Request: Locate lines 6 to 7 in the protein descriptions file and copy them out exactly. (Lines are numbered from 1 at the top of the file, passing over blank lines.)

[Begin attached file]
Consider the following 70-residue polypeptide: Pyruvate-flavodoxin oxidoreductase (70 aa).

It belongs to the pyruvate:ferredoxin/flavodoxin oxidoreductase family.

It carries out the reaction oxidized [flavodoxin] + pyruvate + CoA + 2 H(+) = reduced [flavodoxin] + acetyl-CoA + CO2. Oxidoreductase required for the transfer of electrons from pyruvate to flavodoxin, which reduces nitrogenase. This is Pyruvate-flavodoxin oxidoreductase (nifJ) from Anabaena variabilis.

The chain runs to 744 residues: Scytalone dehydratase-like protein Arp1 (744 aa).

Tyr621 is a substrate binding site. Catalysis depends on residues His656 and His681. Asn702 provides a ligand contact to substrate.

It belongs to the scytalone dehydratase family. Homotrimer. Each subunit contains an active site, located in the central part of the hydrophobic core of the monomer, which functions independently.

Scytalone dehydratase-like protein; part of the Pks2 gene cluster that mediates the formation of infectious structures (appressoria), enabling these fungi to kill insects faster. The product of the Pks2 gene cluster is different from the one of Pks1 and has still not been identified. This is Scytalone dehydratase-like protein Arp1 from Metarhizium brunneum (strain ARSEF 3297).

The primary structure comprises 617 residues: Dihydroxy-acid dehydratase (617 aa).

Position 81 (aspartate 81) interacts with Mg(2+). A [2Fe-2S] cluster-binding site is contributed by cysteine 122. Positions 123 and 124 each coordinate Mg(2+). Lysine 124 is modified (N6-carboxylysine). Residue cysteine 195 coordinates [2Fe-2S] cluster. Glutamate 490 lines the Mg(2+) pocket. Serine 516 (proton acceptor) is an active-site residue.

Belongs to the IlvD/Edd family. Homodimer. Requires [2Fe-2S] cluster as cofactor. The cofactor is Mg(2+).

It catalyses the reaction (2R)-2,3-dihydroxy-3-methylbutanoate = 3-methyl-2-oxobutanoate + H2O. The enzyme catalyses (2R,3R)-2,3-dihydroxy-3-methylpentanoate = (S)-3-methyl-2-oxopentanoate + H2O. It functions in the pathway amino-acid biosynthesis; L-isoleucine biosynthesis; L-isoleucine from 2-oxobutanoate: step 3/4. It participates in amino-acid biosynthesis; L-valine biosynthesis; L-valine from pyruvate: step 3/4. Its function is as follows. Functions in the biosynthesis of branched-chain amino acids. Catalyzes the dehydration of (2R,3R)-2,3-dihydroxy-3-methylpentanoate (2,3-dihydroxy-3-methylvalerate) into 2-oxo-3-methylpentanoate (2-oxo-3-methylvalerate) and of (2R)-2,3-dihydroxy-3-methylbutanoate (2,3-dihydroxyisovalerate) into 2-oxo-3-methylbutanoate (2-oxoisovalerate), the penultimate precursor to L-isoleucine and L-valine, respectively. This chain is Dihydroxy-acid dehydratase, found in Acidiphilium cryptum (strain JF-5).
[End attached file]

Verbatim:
It belongs to the scytalone dehydratase family. Homotrimer. Each subunit contains an active site, located in the central part of the hydrophobic core of the monomer, which functions independently.

Scytalone dehydratase-like protein; part of the Pks2 gene cluster that mediates the formation of infectious structures (appressoria), enabling these fungi to kill insects faster. The product of the Pks2 gene cluster is different from the one of Pks1 and has still not been identified. This is Scytalone dehydratase-like protein Arp1 from Metarhizium brunneum (strain ARSEF 3297).